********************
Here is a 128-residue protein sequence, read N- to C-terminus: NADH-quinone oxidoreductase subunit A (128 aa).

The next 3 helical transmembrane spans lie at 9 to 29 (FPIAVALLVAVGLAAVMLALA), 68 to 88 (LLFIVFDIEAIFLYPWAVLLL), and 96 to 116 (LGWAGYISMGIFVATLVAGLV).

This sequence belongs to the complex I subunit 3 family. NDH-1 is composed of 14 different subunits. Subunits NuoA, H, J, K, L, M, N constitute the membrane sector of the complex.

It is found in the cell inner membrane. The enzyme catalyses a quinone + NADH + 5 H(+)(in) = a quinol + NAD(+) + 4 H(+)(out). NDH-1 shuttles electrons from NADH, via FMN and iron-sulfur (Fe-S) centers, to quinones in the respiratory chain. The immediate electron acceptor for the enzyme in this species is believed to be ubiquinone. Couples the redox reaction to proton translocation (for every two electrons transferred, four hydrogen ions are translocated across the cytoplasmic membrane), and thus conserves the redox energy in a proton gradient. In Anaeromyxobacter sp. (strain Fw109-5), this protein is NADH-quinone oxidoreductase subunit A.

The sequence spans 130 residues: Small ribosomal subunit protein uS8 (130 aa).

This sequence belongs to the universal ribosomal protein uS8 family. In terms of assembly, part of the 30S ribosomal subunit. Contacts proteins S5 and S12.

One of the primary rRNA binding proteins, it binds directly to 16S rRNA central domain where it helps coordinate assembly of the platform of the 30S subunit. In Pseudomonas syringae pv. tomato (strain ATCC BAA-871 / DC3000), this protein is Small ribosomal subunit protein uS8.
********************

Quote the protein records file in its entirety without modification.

Here is a 128-residue protein sequence, read N- to C-terminus: NADH-quinone oxidoreductase subunit A (128 aa).

The next 3 helical transmembrane spans lie at 9 to 29 (FPIAVALLVAVGLAAVMLALA), 68 to 88 (LLFIVFDIEAIFLYPWAVLLL), and 96 to 116 (LGWAGYISMGIFVATLVAGLV).

This sequence belongs to the complex I subunit 3 family. NDH-1 is composed of 14 different subunits. Subunits NuoA, H, J, K, L, M, N constitute the membrane sector of the complex.

It is found in the cell inner membrane. The enzyme catalyses a quinone + NADH + 5 H(+)(in) = a quinol + NAD(+) + 4 H(+)(out). NDH-1 shuttles electrons from NADH, via FMN and iron-sulfur (Fe-S) centers, to quinones in the respiratory chain. The immediate electron acceptor for the enzyme in this species is believed to be ubiquinone. Couples the redox reaction to proton translocation (for every two electrons transferred, four hydrogen ions are translocated across the cytoplasmic membrane), and thus conserves the redox energy in a proton gradient. In Anaeromyxobacter sp. (strain Fw109-5), this protein is NADH-quinone oxidoreductase subunit A.

The sequence spans 130 residues: Small ribosomal subunit protein uS8 (130 aa).

This sequence belongs to the universal ribosomal protein uS8 family. In terms of assembly, part of the 30S ribosomal subunit. Contacts proteins S5 and S12.

One of the primary rRNA binding proteins, it binds directly to 16S rRNA central domain where it helps coordinate assembly of the platform of the 30S subunit. In Pseudomonas syringae pv. tomato (strain ATCC BAA-871 / DC3000), this protein is Small ribosomal subunit protein uS8.